The rap and startup scenes in Durham have a way of aligning so as to complement one another. And while each carry their own sets of required savvy and skill, they overlap in many ways. Characteristics like creativity, forward-thinking, determination, hustle and grind, and a hunger for action are prevalent in both communities.

In the Triangle, the parties are increasingly collaborating on projects and ideas like Hopscotch Music Festival, The Art of Cool and Moogfest.

And now, a fresh take on this collaboration will be presented in a locally-produced, crowdfunded web series, which just wrapped up filming its first season. It offers a stylistic twist, showing how the two communities intertwine through a narrative lens.

The series, called “Hype,” starts with a young man who’s working to buy back a house his adolescent girlfriend grew up in, so she can move back to her home city and they could be together. In the process, he finds his own home among local rap artists and is introduced to the world of entrepreneurship.

Hype’s presenting sponsor is the local fashion startup, Runaway. And since the business is based in American Underground, shots of the startup campus appear throughout the series. One particular setting is the office of Lucid Dream, an American Underground-based startup that develops immersive AR/VR technology.

Additional scene locations are downtown Durham hotspots like Bulldega, the DURTY Durham Art Collective studio, music venue Motorco and the streets outside the Durham Bulls Athletic Park.

Characters are played by actors around the Triangle. Local rapper Well$ is featured as a lead character, and he’s one of the main artists to score the soundtrack.

The architect of the story is its director, Holland Gallagher, a UNC alum and Runaway employee who has been pursuing various creative projects since he graduated last year.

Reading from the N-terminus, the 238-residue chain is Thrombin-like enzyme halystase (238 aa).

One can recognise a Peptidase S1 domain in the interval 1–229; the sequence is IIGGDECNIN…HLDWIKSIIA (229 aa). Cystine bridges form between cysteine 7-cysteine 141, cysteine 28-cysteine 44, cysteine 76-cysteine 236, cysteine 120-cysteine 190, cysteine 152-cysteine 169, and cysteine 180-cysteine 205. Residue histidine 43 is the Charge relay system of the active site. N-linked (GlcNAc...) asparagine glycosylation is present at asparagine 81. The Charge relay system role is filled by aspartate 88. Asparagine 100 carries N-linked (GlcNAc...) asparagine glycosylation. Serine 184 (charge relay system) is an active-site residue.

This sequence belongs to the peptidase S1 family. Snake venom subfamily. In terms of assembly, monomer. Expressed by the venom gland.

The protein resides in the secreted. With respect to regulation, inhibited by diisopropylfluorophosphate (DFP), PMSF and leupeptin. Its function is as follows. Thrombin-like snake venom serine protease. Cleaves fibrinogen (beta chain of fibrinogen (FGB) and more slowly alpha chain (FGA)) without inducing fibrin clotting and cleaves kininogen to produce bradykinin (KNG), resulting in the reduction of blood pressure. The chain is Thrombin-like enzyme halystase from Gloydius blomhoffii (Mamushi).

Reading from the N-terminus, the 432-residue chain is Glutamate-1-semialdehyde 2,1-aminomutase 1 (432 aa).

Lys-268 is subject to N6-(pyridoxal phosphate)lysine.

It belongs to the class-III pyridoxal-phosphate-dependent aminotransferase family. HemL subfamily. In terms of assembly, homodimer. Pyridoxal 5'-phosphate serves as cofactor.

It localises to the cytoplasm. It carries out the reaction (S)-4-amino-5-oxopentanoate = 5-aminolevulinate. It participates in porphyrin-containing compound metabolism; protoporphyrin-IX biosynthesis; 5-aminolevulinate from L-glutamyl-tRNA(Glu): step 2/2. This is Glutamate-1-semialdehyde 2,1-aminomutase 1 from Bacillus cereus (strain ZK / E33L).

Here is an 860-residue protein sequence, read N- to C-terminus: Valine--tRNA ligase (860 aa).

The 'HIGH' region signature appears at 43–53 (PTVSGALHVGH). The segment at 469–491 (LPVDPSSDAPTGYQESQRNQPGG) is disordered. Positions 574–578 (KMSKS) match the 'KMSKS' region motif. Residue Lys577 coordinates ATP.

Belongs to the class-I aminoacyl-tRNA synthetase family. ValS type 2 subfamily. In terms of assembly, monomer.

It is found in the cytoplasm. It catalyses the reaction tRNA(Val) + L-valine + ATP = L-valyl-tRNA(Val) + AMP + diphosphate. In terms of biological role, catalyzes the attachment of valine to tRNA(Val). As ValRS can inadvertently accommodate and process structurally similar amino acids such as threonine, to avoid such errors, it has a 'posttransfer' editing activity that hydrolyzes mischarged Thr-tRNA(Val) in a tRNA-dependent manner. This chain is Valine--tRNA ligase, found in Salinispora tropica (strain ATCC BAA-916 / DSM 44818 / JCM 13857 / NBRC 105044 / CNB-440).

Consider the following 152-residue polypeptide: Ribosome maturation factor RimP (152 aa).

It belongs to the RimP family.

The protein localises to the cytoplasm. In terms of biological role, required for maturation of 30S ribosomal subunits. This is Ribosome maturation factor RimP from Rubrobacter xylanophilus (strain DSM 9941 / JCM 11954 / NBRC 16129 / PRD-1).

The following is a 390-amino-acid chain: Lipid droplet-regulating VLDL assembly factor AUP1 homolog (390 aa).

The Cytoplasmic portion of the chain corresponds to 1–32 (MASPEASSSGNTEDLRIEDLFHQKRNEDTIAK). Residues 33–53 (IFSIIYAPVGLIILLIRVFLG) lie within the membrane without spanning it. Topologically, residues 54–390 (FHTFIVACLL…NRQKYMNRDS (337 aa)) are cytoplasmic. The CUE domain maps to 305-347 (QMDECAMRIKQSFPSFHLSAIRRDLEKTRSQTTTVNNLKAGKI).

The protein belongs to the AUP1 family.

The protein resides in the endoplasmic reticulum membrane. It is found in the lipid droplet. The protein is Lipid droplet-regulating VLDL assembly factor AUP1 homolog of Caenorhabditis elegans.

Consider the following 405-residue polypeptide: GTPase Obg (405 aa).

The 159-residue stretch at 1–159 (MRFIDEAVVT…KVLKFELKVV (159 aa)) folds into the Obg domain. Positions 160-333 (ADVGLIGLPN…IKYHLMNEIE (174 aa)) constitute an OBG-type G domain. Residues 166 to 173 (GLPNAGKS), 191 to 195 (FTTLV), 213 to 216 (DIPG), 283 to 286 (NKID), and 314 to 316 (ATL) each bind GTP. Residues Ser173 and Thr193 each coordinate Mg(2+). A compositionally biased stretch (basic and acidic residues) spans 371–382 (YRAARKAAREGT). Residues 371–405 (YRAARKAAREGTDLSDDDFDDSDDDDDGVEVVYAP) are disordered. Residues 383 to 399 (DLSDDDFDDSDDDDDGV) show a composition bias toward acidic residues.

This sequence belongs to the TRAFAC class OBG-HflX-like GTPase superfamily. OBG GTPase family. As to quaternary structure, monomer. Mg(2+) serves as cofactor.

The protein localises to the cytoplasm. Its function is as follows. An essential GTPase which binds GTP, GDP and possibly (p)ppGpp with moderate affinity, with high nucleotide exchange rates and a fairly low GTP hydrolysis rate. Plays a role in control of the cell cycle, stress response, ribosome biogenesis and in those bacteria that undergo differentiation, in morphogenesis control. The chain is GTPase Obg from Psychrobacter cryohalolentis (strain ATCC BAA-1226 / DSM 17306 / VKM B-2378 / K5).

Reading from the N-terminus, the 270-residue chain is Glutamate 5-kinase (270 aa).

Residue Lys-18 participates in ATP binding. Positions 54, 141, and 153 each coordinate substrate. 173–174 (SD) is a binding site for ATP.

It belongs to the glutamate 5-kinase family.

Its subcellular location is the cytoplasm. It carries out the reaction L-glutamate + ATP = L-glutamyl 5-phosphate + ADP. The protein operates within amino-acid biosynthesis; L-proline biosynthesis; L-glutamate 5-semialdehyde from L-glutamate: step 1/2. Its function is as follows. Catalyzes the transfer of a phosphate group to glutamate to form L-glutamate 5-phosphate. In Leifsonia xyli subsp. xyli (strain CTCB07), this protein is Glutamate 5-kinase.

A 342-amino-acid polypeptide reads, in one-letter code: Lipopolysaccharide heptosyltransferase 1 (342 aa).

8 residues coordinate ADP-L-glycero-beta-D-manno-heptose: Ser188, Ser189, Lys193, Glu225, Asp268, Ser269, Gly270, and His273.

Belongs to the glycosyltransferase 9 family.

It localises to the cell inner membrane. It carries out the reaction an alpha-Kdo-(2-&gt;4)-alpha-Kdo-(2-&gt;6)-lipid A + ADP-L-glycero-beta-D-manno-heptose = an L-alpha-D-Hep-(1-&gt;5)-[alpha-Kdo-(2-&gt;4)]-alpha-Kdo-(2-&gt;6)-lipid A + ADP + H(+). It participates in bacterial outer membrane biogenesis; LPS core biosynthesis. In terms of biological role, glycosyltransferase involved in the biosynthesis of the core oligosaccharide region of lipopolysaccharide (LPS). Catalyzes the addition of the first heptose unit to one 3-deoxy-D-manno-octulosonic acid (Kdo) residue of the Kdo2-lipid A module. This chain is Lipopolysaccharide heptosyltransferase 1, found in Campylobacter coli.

A longtime fan of television and multimedia storytelling, Gallagher had always wanted to make a film of his own. What he felt was most within his means as a young filmmaker was to start out with a webseries, a smaller version of a network TV show that’s usually published on an online streaming platform.

Piecing together a plot line & bringing in local talent

What inspired Gallagher to launch his own web series was The RUNAWAYS, a series of documentary shorts profiling locals exhibiting talent in multiple domains.

That series was produced by his friend Ned Phillips of Cozmik Productions. Gallagher hoped to expound on the framework, but as a scripted production.

Gallagher is already deeply rooted in the local rap scene as a beatmaker. And his connection with Runaway made writing the script easy—it’s boosted by his personal experience working at a startup and in a startup hub.

So he wrote the whole first season, and met with a photographer and friend to shoot a test version of the pilot episode. Instead of pitching Hype to producers, which Gallagher notes is an exhausting process, he ran the idea by a few people in his immediate circle of friends.

“I sent the script to people whose thoughts I wanted, people with life experience,” Gallagher recalls. He then used the feedback to inform the narrative direction for the series, and to launch a crowdsourced campaign to fund production.

During this time, Gallagher also lined up people he knew from around Durham and other outside contacts to bring together a cast.

Local artist, entrepreneur, musician, activist and UNC professor Pierce Freelon introduced Gallagher (his former student at UNC) to two interns to help produce the series. The interns were connected through Blackspace, a downtown Durham creative hub Freelon founded.